The court also addressed several issues involving expert testimony. First, the court held that a state appraiser properly testified to his opinion about value. Ryan took issue only with the witness’s methodology, a matter which went only to the weight of the evidence, not its admissibility. (The court explicitly noted that the current Daubert standard found in Wis. Stat. section 907.02 was not applicable to this appeal (see ¶ 55).) Second, the circuit court properly excluded expert testimony proffered by Ryan because the witnesses were named after the deadline established in the scheduling order. Specifically, Ryan failed to show good cause, and the trial judge reasonably found that neither expert fell within the class of “rebuttal witnesses” that was excepted by the order (see ¶ 62). Finally, the trial judge properly rejected Ryan’s proffered jury instruction in favor of giving Wisconsin Jury Instruction – Civil 8100. Ryan’s “bald assertion” that the instruction was inadequate was insufficient
(see ¶ 67).
Chief Justice Abrahamson concurred. “The valuation of condemned contaminated property is a developing area of the law. Only 12 states seem to have addressed the issue and only a slim majority of these states adhere to the rule that contamination and anticipated remediation costs are admissible as affecting the fair market value of condemned property. A slim minority of states exclude evidence of contamination and evidence of anticipated remediation costs, and some exclude only the latter” (¶ 76).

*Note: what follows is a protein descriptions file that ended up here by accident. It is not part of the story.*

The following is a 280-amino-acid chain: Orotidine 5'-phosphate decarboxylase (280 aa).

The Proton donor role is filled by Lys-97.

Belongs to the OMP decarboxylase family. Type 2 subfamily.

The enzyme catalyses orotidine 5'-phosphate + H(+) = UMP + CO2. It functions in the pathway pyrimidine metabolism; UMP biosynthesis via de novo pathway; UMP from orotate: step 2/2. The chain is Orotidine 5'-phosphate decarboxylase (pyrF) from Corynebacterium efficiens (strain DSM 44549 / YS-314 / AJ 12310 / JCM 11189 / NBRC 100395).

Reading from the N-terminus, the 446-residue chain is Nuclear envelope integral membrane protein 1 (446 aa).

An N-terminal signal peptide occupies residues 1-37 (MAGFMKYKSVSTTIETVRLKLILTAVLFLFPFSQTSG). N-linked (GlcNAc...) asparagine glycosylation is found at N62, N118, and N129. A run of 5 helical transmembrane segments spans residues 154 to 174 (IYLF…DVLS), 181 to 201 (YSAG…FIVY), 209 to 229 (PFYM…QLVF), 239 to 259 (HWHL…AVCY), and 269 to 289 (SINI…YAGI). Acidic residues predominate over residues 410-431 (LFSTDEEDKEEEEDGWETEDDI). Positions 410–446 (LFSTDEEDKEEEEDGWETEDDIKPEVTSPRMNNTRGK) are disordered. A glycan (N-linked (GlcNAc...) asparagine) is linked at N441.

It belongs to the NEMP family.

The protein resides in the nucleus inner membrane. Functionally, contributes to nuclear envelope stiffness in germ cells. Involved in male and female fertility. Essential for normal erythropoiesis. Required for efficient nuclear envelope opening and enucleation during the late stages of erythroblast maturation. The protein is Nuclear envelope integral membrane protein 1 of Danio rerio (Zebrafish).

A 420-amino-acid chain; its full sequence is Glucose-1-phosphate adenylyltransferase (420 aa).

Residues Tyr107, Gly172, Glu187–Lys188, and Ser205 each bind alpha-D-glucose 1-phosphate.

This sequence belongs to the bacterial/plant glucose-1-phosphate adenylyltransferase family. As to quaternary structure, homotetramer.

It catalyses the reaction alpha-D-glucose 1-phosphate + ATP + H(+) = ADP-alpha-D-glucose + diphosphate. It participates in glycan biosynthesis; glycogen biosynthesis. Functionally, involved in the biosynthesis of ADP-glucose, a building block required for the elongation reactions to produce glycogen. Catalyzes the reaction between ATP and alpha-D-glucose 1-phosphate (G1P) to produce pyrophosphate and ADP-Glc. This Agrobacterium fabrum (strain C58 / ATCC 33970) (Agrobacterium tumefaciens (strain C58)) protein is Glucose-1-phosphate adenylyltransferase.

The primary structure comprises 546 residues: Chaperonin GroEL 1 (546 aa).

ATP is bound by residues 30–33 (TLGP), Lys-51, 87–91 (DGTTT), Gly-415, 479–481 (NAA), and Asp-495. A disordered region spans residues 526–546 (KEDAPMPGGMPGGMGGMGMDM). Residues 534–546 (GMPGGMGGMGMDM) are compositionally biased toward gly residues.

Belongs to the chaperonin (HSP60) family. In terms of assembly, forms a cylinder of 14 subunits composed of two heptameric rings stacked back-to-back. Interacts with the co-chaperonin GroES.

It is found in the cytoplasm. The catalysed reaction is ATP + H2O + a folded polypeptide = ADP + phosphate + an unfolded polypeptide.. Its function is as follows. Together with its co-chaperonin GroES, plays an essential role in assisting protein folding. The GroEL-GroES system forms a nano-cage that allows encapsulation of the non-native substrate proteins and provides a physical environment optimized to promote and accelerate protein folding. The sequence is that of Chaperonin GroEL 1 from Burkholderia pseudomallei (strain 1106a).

“I would either dismiss this matter as improvidently granted so that the decision of the court of appeals will stand as precedent or adopt the decision of the court of appeals, noting that there are many challenges in implementing this decision” (¶ 80). “The majority opinion unfortunately makes the answer to the complex question of valuing contaminated condemned property deceptively simpler than it is, and therefore may lull litigants and courts into overlooking the complexities and possible injustices presented when valuing contaminated property in condemnation proceedings” (¶ 81).